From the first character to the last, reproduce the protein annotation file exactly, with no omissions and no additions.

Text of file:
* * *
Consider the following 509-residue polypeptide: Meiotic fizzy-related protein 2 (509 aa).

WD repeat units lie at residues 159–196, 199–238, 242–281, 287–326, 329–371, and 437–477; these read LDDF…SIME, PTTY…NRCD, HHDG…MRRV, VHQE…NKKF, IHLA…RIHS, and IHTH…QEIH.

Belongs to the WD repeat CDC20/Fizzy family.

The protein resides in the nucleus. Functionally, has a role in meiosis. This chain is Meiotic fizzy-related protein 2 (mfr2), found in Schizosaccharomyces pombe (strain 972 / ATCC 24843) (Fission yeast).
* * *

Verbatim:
Consider the following 509-residue polypeptide: Meiotic fizzy-related protein 2 (509 aa).

WD repeat units lie at residues 159–196, 199–238, 242–281, 287–326, 329–371, and 437–477; these read LDDF…SIME, PTTY…NRCD, HHDG…MRRV, VHQE…NKKF, IHLA…RIHS, and IHTH…QEIH.

Belongs to the WD repeat CDC20/Fizzy family.

The protein resides in the nucleus. Functionally, has a role in meiosis. This chain is Meiotic fizzy-related protein 2 (mfr2), found in Schizosaccharomyces pombe (strain 972 / ATCC 24843) (Fission yeast).